SACRAMENTO - California Assemblymember Laura Friedman (D-Glendale) today introduced Assembly Bill 1000, the California Desert Protection Act, in response to growing threats by the Trump Administration and the Cadiz water extraction project to the California desert. AB 1000 strengthens protections for the ecologically fragile Mojave Desert by ensuring any water transfers from desert groundwater basins do not adversely affect the region’s natural or cultural resources, including vital groundwater or habitat.
The Trump Administration has prioritized the Cadiz water extraction project—a proposed environmentally harmful groundwater extraction project in the Mojave Desert—by rescinding policies that would trigger a federal environmental review of the project. The project was also included on the “Emergency and National Security Projects” list developed by the administration.
“The old adage is true: ‘water is worth fighting for’—as are our incredible state and national parks, national monuments and areas of cultural significance,” said Assemblymember Laura Friedman. “California must protect its land and water in the face of dangerous threats such as the Cadiz water mining project, which would drain 16 billion gallons of water each year from the Mojave Desert. There is no time to waste in saving this picture-postcard landscape.”
“Cadiz wants to rob the Mojave Desert of its most valuable resource—water,” said U.S. Senator Dianne Feinstein. “Cadiz has ignored independent scientific analysis that shows this project would decimate a life-sustaining desert aquifer. Now it’s using allies in the Trump Administration to try to circumvent any federal environmental review. Assemblymember Friedman’s bill shows that California is united at the state and federal level against any threats to our protected desert lands. I urge and support its adoption as soon as possible because time is wasting.”
“Water is life, and in no place is that more clear or important than the desert,” said Michael Madrigal, president of the Native American Land Conservancy and a member of the Cahuilla Band of Indians. “That is why the Native American Land Conservancy continues to lead efforts to resist threats to our finite resources, especially our sacred desert springs. We must defend the desert lands and waters for our heritage and for our future generations.”
The legislation continues Assemblymember Friedman’s commitment to ensuring smart management and conservations of the state’s water resources. In response to the recent six-year drought, she has proposed several water conservation bills to build on newly-learned lessons and implement new recommendations.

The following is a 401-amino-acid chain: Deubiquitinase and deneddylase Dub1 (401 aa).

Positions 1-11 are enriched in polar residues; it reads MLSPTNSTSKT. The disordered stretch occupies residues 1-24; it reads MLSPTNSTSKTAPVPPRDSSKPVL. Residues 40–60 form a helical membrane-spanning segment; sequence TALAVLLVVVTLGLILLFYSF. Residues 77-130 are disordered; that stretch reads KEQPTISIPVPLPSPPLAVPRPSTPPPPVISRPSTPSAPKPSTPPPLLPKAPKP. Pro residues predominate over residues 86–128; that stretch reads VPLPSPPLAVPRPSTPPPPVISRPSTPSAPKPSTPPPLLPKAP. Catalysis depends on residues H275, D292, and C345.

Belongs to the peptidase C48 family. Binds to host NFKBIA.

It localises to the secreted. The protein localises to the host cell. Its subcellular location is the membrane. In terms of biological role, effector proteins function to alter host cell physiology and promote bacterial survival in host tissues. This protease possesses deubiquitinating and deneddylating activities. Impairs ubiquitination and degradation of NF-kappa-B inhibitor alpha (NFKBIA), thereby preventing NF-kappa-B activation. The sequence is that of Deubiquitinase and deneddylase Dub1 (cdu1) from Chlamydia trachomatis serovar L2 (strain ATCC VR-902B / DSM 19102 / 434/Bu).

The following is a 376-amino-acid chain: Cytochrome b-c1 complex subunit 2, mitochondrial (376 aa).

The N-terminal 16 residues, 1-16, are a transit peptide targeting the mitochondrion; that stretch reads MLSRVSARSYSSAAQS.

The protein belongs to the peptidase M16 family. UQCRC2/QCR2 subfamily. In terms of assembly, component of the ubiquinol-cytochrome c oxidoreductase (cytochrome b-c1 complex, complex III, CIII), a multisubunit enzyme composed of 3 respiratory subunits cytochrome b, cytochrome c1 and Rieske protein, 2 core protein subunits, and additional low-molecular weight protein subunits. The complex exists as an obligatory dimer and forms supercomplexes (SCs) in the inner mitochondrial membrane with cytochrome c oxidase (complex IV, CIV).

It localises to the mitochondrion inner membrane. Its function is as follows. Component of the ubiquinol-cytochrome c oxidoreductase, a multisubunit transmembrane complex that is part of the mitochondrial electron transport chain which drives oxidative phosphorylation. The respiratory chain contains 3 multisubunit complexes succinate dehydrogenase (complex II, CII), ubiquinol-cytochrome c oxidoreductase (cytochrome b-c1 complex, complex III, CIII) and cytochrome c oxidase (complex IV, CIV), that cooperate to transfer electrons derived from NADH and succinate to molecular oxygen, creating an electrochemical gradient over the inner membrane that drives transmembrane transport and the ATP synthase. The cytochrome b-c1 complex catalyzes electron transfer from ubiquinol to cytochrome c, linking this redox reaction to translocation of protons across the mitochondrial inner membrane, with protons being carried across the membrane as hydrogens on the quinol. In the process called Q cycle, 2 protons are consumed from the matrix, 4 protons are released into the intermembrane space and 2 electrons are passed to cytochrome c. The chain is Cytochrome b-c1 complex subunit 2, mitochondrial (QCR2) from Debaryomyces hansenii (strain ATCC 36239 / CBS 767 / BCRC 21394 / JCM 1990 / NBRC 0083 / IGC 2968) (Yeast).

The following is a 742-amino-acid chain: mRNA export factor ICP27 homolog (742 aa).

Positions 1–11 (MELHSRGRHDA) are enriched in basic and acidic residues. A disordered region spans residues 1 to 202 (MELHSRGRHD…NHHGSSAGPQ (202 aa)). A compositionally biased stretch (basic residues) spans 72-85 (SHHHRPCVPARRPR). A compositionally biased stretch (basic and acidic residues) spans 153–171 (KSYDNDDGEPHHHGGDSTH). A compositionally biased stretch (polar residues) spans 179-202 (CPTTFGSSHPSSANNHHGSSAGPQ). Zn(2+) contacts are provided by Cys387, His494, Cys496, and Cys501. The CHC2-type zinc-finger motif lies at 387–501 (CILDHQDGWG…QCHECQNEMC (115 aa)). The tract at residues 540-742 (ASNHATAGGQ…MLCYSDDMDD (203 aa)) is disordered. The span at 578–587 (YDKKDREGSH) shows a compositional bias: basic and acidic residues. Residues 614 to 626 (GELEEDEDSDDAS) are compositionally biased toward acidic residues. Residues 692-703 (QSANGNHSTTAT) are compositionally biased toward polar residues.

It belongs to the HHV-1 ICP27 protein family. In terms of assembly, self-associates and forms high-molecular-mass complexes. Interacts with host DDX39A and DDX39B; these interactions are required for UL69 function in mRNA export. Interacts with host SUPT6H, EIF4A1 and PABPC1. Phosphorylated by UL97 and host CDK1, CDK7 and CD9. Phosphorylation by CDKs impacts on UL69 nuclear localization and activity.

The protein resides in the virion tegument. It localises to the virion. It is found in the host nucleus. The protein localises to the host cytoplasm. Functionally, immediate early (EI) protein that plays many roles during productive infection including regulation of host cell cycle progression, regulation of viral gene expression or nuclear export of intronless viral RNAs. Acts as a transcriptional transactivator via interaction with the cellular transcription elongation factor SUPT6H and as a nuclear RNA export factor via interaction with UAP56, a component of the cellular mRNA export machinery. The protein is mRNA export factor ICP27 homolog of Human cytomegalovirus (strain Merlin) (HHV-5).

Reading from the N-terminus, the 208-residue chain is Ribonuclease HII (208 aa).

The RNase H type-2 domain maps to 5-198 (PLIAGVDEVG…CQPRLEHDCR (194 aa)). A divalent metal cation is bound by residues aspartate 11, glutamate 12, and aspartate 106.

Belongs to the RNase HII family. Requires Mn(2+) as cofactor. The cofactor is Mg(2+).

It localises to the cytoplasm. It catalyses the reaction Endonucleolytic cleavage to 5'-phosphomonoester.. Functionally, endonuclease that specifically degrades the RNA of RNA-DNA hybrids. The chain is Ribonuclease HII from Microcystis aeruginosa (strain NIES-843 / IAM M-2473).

“As a member of the California State Assembly Water, Parks and Wildlife Committee and a Californian who lived through one of the most severe droughts in our state’s history, I have a professional and personal commitment to ensuring smart and sustainable water management. Protecting fragile Mojave Desert water resources and the life and economy that depends on them is common sense,” said Friedman.
“Assemblymember Laura Friedman’s legislation strengthens that promise to protect our public lands,” said Maite Arce, president and CEO of the Hispanic Access Foundation. “The Latino community has such an important voice in the protection of our public lands and has played a critical role in encouraging stewardship of our outdoor and cultural heritage. Our community helped designate Mojave Trails National Monument and do not want to see it drained by Cadiz.”
AB 1000 would prohibit transferring groundwater from a desert groundwater basin in the vicinity of federal or state protected lands unless the California State Lands Commission, in consultation with the California Department of Fish and Wildlife, certifies that the transfer will not adversely affect natural or cultural resources, including groundwater, tribal interests or habitat.
Scientists have determined that the Cadiz project would draw out up to 10 times more water from the desert aquifer than can be naturally recharged.
Cadiz asserts that the aquifer’s water recharge rate is 32,000 acre feet per year and proposes to export an average of 50,000 acre feet of groundwater from the region each year over a 50-year period.
- However, the U.S. Geological Survey has stated the recharge rate is less than 5,000 acre feet per year.
- Additionally, the National Park Service believes the groundwater recharge in the basin ranges from 4,650 to 7,750 acre feet per year “at best.”
- In its comments on the Cadiz project’s Draft Environmental Impact Report, the National Park Service concluded that Cadiz’s estimated annual recharge rates “are not reasonable and should not even be considered.”
AB 1000 will be heard in the Senate Natural Resources and Water Committee on Tuesday, July 11, 2017 at 9 am.